Hdl Handle:
http://hdl.handle.net/10147/206232
Title:
The natural history of anencephaly.
Authors:
Obeidi, Nidaa; Russell, Noirin; Higgins, John R; O'Donoghue, Keelin
Affiliation:
Anu Research Centre, Department of Obstetrics and Gynaecology, University College, Cork, Cork University Maternity Hospital, Ireland.
Citation:
Prenat Diagn. 2010 Apr;30(4):357-60.
Journal:
Prenatal diagnosis
Issue Date:
31-Jan-2012
URI:
http://hdl.handle.net/10147/206232
DOI:
10.1002/pd.2490
PubMed ID:
20198650
Abstract:
OBJECTIVE: Early elective termination of pregnancy is the most common outcome of a diagnosis of anencephaly in developed countries. Experience and expertise with management of ongoing pregnancies is limited. We aimed to investigate the natural history of these pregnancies from diagnosis to delivery and to determine timing of death. METHOD: A retrospective review of cases of anencephaly diagnosed between 2003 and 2009 in tertiary-referral university teaching hospitals in Cork. RESULTS: The majority of cases (25/26; 96%) were diagnosed prenatally at a median gestation of 21(+2) weeks (range 13(+4)-32(+4)). The median maternal age was 30 years (range 17-41) and 50% were primigravidae. Seven pregnancies were complicated by polyhydramnios and four deliveries were complicated by shoulder dystocia. The median gestation at delivery was 35 weeks (range 22(+5)-42(+6)); 69% of labours were induced at a median gestation of 34 weeks. Six women (6/26; 23%) had a pre-labour intrauterine fetal death and nine women (9/26; 35%) had an intrapartum fetal death. Median neonatal survival time was 55 min (range 10 min to 8 days). Six parents donated neonatal organs for transplantation. CONCLUSION: This study provides useful information for health professionals caring for patients with a diagnosis of anencephaly. The majority of these infants die prior to delivery but short-term survival is possible.
Language:
eng
MeSH:
Adolescent; Adult; Anencephaly/complications/*epidemiology/ultrasonography; Female; Fetal Death/etiology; Humans; Ireland/epidemiology; Pregnancy; Ultrasonography, Prenatal; Young Adult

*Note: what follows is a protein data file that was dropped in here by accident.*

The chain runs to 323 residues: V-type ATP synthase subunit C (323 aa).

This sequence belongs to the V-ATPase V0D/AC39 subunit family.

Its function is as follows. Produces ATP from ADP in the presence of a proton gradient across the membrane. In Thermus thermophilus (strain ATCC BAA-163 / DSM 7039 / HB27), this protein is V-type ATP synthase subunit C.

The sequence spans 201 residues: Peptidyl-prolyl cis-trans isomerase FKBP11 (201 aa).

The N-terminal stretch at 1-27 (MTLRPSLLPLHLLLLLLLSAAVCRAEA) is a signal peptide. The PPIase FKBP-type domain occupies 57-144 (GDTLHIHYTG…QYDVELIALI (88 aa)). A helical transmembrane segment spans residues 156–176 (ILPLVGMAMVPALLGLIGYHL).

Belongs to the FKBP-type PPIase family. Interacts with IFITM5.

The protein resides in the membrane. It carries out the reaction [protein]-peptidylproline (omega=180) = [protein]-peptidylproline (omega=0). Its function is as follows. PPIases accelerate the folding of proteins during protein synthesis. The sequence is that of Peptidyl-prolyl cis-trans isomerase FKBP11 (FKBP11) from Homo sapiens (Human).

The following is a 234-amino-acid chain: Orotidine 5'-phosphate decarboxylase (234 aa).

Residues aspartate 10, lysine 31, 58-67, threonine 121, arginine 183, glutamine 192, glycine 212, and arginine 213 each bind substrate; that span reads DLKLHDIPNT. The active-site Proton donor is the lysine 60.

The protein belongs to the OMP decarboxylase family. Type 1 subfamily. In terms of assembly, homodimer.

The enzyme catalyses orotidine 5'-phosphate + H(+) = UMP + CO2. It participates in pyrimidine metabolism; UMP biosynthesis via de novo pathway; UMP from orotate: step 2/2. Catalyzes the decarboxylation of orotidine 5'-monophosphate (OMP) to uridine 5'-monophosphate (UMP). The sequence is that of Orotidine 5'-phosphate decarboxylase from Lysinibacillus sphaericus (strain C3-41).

ISSN:
1097-0223 (Electronic); 0197-3851 (Linking)

Full metadata record

DC FieldValue Language
dc.contributor.authorObeidi, Nidaaen_GB
dc.contributor.authorRussell, Noirinen_GB
dc.contributor.authorHiggins, John Ren_GB
dc.contributor.authorO'Donoghue, Keelinen_GB
dc.date.accessioned2012-01-31T16:43:55Z-
dc.date.available2012-01-31T16:43:55Z-
dc.date.issued2012-01-31T16:43:55Z-
dc.identifier.citationPrenat Diagn. 2010 Apr;30(4):357-60.en_GB
dc.identifier.issn1097-0223 (Electronic)en_GB
dc.identifier.issn0197-3851 (Linking)en_GB
dc.identifier.pmid20198650en_GB
dc.identifier.doi10.1002/pd.2490en_GB
dc.identifier.urihttp://hdl.handle.net/10147/206232-
dc.description.abstractOBJECTIVE: Early elective termination of pregnancy is the most common outcome of a diagnosis of anencephaly in developed countries. Experience and expertise with management of ongoing pregnancies is limited. We aimed to investigate the natural history of these pregnancies from diagnosis to delivery and to determine timing of death. METHOD: A retrospective review of cases of anencephaly diagnosed between 2003 and 2009 in tertiary-referral university teaching hospitals in Cork. RESULTS: The majority of cases (25/26; 96%) were diagnosed prenatally at a median gestation of 21(+2) weeks (range 13(+4)-32(+4)). The median maternal age was 30 years (range 17-41) and 50% were primigravidae. Seven pregnancies were complicated by polyhydramnios and four deliveries were complicated by shoulder dystocia. The median gestation at delivery was 35 weeks (range 22(+5)-42(+6)); 69% of labours were induced at a median gestation of 34 weeks. Six women (6/26; 23%) had a pre-labour intrauterine fetal death and nine women (9/26; 35%) had an intrapartum fetal death. Median neonatal survival time was 55 min (range 10 min to 8 days). Six parents donated neonatal organs for transplantation. CONCLUSION: This study provides useful information for health professionals caring for patients with a diagnosis of anencephaly. The majority of these infants die prior to delivery but short-term survival is possible.en_GB
dc.language.isoengen_GB
dc.subject.meshAdolescenten_GB
dc.subject.meshAdulten_GB
dc.subject.meshAnencephaly/complications/*epidemiology/ultrasonographyen_GB
dc.subject.meshFemaleen_GB
dc.subject.meshFetal Death/etiologyen_GB
dc.subject.meshHumansen_GB
dc.subject.meshIreland/epidemiologyen_GB
dc.subject.meshPregnancyen_GB
dc.subject.meshUltrasonography, Prenatalen_GB
dc.subject.meshYoung Adulten_GB
dc.titleThe natural history of anencephaly.en_GB
dc.contributor.departmentAnu Research Centre, Department of Obstetrics and Gynaecology, University College, Cork, Cork University Maternity Hospital, Ireland.en_GB
dc.identifier.journalPrenatal diagnosisen_GB
dc.description.provinceMunster-

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